Budget Committee Chairman Kent Conrad (D-ND), who has recently questioned the wisdom of investing more money into the health care system, is now warning the administration that he may confine the budget resolution to five years instead of ten:
“I’m expecting significant change. It is going to require adjustments,” Conrad said after seeing some of the preliminary numbers. “I think all of us have a very good sense that they will be more adverse.” Unlike Obama, who presented a 10-year spending plan, the chairman said he will confine his resolution to just five. Conrad said he made this decision because of the uncertainty of long-range forecasts, but the end result of narrowing the window is significant in itself.
Narrowing the budget window will be unhelpful towards enacting for health care reform. The administration has consistently argued that bending the curve on unsustainable health care spending requires an upfront investment in prevention, health information technology, comparative effectiveness research, and expanding access to the uninsured. Confining the budget resolution to just five years wouldn’t capture the long-term return on the investment and could jeopardize the effort.
During recent Congressional testimony, OMB director Peter Orszag estimated that “health care reform should be deficit neutral even over the medium term [5 to 10 years]” and predicted that “savings will build over time.” Indeed, according to a Commonwealth Fund analysis, an integrated approach to health care reform “could slow the growth in national health spending by a cumulative $3 trillion through 2020, compared with current projections.” The three trillion accrues from incremental savings each year. By 2020, the percent of GDP spent on health care would lower to 18.4 percent from the projected 20.8 percent.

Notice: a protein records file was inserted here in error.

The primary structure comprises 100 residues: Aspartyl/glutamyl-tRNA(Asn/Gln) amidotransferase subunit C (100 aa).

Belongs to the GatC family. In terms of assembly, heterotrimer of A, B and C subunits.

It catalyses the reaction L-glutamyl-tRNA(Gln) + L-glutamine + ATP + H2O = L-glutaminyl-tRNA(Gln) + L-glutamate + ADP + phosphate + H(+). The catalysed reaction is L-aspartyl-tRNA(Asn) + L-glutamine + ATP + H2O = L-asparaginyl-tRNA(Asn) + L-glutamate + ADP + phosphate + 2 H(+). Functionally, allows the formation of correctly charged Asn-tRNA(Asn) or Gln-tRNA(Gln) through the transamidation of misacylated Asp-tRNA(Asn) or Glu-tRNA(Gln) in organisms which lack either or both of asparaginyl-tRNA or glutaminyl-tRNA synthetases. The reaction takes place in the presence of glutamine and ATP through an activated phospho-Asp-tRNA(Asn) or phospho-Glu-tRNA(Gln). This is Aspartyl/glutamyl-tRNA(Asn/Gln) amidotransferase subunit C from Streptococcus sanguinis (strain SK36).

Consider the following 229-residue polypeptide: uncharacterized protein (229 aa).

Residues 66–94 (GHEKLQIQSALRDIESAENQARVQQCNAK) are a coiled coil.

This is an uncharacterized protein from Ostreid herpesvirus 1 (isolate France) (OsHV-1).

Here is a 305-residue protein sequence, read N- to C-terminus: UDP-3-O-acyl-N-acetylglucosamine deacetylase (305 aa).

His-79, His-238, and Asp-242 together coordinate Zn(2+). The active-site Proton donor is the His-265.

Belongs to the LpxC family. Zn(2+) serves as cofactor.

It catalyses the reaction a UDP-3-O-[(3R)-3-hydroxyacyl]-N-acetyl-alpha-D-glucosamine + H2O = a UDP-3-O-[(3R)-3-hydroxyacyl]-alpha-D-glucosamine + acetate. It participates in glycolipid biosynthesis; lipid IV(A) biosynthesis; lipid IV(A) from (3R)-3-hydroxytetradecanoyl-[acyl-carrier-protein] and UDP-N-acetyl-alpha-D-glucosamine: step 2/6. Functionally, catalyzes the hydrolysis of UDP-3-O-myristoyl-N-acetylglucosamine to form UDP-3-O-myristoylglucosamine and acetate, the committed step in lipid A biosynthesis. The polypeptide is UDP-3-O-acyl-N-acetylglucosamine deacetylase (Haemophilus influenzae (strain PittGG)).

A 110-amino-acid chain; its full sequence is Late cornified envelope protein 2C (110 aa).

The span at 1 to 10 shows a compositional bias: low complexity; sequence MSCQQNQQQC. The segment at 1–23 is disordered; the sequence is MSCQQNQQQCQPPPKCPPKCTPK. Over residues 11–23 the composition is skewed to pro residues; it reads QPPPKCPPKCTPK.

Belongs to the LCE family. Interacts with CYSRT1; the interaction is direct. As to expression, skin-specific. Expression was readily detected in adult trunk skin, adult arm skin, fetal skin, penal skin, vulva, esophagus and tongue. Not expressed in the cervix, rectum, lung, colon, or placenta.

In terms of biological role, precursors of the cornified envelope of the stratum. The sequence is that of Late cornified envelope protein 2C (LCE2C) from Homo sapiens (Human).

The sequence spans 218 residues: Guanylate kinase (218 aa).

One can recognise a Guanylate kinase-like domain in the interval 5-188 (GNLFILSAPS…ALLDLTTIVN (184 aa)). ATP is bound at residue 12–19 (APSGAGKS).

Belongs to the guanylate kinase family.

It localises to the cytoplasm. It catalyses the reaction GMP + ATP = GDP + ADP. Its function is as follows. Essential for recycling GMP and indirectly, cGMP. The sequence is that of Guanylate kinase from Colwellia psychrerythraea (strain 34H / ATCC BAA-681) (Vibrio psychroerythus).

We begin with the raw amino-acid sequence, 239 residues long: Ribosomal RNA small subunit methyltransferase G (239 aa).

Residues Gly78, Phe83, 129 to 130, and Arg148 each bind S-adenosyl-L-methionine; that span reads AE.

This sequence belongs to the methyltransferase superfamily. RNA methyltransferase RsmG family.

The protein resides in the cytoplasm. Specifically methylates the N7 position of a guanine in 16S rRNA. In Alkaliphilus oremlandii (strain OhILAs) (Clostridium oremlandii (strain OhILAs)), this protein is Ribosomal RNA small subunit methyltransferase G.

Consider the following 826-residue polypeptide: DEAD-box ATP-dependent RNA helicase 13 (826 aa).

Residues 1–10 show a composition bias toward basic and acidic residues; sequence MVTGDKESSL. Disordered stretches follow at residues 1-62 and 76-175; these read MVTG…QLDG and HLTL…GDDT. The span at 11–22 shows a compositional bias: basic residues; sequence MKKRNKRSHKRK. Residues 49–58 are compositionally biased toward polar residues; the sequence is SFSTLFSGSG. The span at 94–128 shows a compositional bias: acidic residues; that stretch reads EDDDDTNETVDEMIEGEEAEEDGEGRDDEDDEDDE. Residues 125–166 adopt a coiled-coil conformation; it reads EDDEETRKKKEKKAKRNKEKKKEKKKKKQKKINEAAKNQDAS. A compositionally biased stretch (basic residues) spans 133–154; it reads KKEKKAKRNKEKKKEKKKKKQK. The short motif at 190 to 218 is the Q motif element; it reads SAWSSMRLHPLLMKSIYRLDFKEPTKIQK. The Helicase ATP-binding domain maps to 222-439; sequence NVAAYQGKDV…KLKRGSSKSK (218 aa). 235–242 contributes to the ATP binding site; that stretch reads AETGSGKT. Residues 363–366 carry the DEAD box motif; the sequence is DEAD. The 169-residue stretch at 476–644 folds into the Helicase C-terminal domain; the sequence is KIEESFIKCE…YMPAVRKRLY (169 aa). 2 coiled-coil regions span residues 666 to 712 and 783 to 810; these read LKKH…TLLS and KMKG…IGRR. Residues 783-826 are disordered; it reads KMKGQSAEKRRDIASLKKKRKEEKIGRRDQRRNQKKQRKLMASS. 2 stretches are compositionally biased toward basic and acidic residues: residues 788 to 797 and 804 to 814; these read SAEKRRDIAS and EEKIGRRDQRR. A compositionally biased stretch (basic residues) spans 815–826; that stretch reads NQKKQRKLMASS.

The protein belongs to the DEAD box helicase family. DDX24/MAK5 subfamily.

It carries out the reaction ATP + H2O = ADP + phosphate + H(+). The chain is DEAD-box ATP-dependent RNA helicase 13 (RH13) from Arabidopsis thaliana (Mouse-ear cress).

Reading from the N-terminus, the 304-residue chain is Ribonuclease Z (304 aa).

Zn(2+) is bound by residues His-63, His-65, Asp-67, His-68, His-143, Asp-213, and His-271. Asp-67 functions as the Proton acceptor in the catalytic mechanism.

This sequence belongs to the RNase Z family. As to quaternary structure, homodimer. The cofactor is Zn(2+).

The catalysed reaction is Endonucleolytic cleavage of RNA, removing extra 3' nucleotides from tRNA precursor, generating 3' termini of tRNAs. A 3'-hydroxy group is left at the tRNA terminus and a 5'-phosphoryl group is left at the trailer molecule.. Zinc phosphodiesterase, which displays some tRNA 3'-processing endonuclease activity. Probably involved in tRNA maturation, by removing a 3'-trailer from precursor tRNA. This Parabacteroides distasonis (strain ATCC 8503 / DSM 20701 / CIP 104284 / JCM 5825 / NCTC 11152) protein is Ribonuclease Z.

The Blue Dogs have endorsed Obama’s 10-year health allocation, while PhRMA, SEIU, the U.S. Chamber of Commerce, AARP, Aetna, AFL-CIO, and AHIP have all signed-on to a letter urging Congress to suspend pay-go rules when considering health care reform:
While the cost savings from improving the efficiency and quality of health care will be significant, many of the anticipated savings will be realized in the long term, and may thus not be evident in a ten year budget window…Requiring spending or revenue offsets for the entire cost of health reform within a ten year budget window, as required under a traditional pay-as-you-go rule, will significantly reduce the likelihood of enacting legislation to achieve essential reforms for long-term savings.
As Conrad himself has argued, “if we as a society fail to control health care costs, there will be a detrimental effect on our nation’s economy and standard of living.” Obama has allocated $634 billion to begin the process of reforming the system, but comprehensive reform could require as much as $1.5 trillion, a drop in the bucket compared to the projected costs of health care (estimated to reach $5.2 trillion by 2020).